It's like I'm the producer of the Die Hard series -- or maybe Robert Jordan and the Wheel of Time and Endless Sequels -- you always need one more. My previous two columns focused on my own in-office experiences with Vista RC2. But naturally, because Microsoft was kind enough not to limit the license keys too much, I didn't hog the code all to myself. I also let a couple of my front-line systems administrators take a good look at -- you know, the guys who actually know stuff. So their feedback is what I'm calling "Vista Treats for IT."
First off, users may not see a big features difference with Vista on a day-to-day basis (aside from that pretty interface, assuming you're willing to spring for the video card), but administrators sure will. Deployment was foremost on our minds, so that's what the smart guys looked at first. Significant changes.
No more Remote Installation Services. They've gone the way of the dodo, replaced by WDS (Windows Deployment Services) -- which are still backwards-compatible with Windows Server 2003 but that's it.
Vista OS images are different, too. For one, if you were used to configuring these with Setup Manager in a text editor, then get set for glitz because that doesn't work anymore. Instead, you'll be using Windows System Image Manager, which has support for Microsoft's preferred imaging standard: WIM (Windows Imaging). And you won't be creating these image files using existing tools, either. The new toolkit includes ImageX -- the command-line tool with which to create WIM files -- and PEIMG, which is the configuration tool for Windows PE (Preinstallation Environment) 2.0.
My guys didn't get much of a chance to mess with Windows PE 2.0, but their early reports indicate a good baseline of functionality. Where ImageX allows you to configure the basic set of image files, PE allows you to tweak these images with optional components or new drivers and such and enables testing by being capable of booting directly from within a WIM image. Very slick, although we did notice that the average Vista WIM file is significantly larger than the equivalent XP image file. What my sys admins really liked, however, is that the WIM/PE combo is file-based, not sector-based. Apparently, this allows user-specific image data to remain on the local machine rather than being forced back onto the server for inclusion in the image installation process.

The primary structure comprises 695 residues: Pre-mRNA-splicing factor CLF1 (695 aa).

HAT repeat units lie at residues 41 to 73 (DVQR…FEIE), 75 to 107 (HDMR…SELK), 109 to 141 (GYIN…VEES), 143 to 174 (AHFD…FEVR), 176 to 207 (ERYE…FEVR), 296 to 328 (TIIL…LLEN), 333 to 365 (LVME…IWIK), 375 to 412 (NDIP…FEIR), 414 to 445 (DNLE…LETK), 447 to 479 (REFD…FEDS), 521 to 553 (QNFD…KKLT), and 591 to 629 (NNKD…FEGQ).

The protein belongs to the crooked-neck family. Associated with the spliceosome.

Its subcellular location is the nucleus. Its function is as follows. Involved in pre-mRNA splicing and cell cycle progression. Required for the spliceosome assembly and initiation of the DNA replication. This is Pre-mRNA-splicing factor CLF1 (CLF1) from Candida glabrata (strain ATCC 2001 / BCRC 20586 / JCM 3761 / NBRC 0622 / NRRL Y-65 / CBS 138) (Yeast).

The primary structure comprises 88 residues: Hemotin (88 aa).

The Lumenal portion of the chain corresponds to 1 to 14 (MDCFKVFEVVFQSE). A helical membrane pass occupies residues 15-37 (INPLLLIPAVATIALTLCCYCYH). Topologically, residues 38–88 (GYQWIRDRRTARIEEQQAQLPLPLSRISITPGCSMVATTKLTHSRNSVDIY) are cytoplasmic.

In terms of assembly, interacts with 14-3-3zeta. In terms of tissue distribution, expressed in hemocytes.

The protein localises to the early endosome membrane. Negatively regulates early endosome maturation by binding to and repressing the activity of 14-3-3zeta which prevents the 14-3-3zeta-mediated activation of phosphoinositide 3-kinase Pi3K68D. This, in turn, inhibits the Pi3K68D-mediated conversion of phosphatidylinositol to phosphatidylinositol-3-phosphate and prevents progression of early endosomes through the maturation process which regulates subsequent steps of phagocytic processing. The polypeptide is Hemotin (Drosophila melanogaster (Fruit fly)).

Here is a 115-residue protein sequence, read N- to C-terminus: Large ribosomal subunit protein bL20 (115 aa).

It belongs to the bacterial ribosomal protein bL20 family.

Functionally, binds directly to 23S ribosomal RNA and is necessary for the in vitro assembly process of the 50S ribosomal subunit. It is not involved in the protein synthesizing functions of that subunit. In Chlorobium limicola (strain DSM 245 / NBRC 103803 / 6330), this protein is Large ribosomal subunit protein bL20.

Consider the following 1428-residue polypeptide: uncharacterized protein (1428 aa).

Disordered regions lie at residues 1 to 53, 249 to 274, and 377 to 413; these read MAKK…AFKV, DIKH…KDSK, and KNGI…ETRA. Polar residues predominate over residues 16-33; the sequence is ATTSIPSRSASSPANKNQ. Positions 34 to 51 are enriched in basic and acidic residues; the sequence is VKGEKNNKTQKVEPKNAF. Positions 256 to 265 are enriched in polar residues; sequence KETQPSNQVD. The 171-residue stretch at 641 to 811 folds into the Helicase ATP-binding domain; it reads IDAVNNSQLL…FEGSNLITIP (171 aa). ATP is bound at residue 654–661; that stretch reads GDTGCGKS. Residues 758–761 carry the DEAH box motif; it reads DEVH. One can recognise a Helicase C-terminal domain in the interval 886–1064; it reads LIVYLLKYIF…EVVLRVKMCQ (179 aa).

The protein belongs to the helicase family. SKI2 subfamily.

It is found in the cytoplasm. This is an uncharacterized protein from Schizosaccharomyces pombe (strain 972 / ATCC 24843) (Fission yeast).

"Should really decrease the amount of network traffic surrounding a large deployment," they said, grinning eagerly.
"Enough so that we could do it during working hours rather than at night or on the weekends?" I asked, grinning just as eagerly in anticipation of less overtime moola.
"No," came the sad reply. I lost interest right around there, but for in-house enterprise people, it's undoubtedly still a happy day.
One thing you will need to do before putting the finishing touches on your WIM/PE master files is check out the Vista PCA (Program Compatibility Assistant). This is right there in the OS and can watch your installation of an application, analyzing for compatibility problems all the while. The Application Compatibility Toolkit is what you hit after PCA to analyze, test, and create deployment packages of entire business application portfolios. Definitely an enterprise-oriented tool but certainly useful if you've got a large library of business software -- especially one that has to be assigned individually to a large number of image groups.
Last goody that I've really liked thus far is networking. Microsoft's really done some work here and not just in it representation on the UI. The entire TCP/IP stack has been rewritten, which not only increases overall performance it adds considerable smarts. Now, Windows will automatically analyze every network connection, its surrounding network environment, and adjust performance accordingly. This really comes across in the wireless client. Noticeably faster and so reliable that you can forget you're running that way rather than over a cable. XP's on-again/off-again Wi-Fi client made that impossible.
If I have a ding, it's Aero. Given that Aero wants such a high-end video card in order to run, those vid cards will naturally want to default to a high resolution. That's fine, but on the Dell M90 I was using, for example, this resulted in a text size that was just too small. I'm inching past 40, true, but I'm not blind. If I need to squint at a 17-inch screen three feet away, then most of you are going to be getting help-desk calls from older users. Best to test this ahead of time and make a larger text size part of certain deployment images.
Herewith ends the Oliver Vista Trilogy.